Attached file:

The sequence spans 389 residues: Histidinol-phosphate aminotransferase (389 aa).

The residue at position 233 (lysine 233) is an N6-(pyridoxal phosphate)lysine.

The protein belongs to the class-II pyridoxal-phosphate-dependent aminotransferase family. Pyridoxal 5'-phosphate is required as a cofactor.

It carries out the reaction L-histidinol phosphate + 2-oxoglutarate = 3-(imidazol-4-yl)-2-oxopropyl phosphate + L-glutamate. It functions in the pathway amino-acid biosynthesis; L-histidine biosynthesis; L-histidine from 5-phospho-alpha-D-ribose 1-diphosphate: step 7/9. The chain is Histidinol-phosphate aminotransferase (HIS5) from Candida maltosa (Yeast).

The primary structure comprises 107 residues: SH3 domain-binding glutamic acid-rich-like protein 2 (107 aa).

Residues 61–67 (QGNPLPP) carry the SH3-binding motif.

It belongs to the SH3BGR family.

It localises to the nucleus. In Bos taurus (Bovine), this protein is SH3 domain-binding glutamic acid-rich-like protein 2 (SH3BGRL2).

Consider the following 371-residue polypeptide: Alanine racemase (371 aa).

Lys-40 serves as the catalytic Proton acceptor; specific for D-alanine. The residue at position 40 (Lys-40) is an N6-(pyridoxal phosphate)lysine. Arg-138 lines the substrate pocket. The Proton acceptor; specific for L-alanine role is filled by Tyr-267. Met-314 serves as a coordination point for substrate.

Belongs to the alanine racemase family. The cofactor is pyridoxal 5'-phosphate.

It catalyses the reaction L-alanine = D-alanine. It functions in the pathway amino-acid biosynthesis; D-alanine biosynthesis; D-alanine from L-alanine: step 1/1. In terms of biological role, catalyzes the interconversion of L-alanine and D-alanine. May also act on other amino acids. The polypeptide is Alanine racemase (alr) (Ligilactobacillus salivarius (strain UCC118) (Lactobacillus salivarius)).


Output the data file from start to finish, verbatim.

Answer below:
The sequence spans 389 residues: Histidinol-phosphate aminotransferase (389 aa).

The residue at position 233 (lysine 233) is an N6-(pyridoxal phosphate)lysine.

The protein belongs to the class-II pyridoxal-phosphate-dependent aminotransferase family. Pyridoxal 5'-phosphate is required as a cofactor.

It carries out the reaction L-histidinol phosphate + 2-oxoglutarate = 3-(imidazol-4-yl)-2-oxopropyl phosphate + L-glutamate. It functions in the pathway amino-acid biosynthesis; L-histidine biosynthesis; L-histidine from 5-phospho-alpha-D-ribose 1-diphosphate: step 7/9. The chain is Histidinol-phosphate aminotransferase (HIS5) from Candida maltosa (Yeast).

The primary structure comprises 107 residues: SH3 domain-binding glutamic acid-rich-like protein 2 (107 aa).

Residues 61–67 (QGNPLPP) carry the SH3-binding motif.

It belongs to the SH3BGR family.

It localises to the nucleus. In Bos taurus (Bovine), this protein is SH3 domain-binding glutamic acid-rich-like protein 2 (SH3BGRL2).

Consider the following 371-residue polypeptide: Alanine racemase (371 aa).

Lys-40 serves as the catalytic Proton acceptor; specific for D-alanine. The residue at position 40 (Lys-40) is an N6-(pyridoxal phosphate)lysine. Arg-138 lines the substrate pocket. The Proton acceptor; specific for L-alanine role is filled by Tyr-267. Met-314 serves as a coordination point for substrate.

Belongs to the alanine racemase family. The cofactor is pyridoxal 5'-phosphate.

It catalyses the reaction L-alanine = D-alanine. It functions in the pathway amino-acid biosynthesis; D-alanine biosynthesis; D-alanine from L-alanine: step 1/1. In terms of biological role, catalyzes the interconversion of L-alanine and D-alanine. May also act on other amino acids. The polypeptide is Alanine racemase (alr) (Ligilactobacillus salivarius (strain UCC118) (Lactobacillus salivarius)).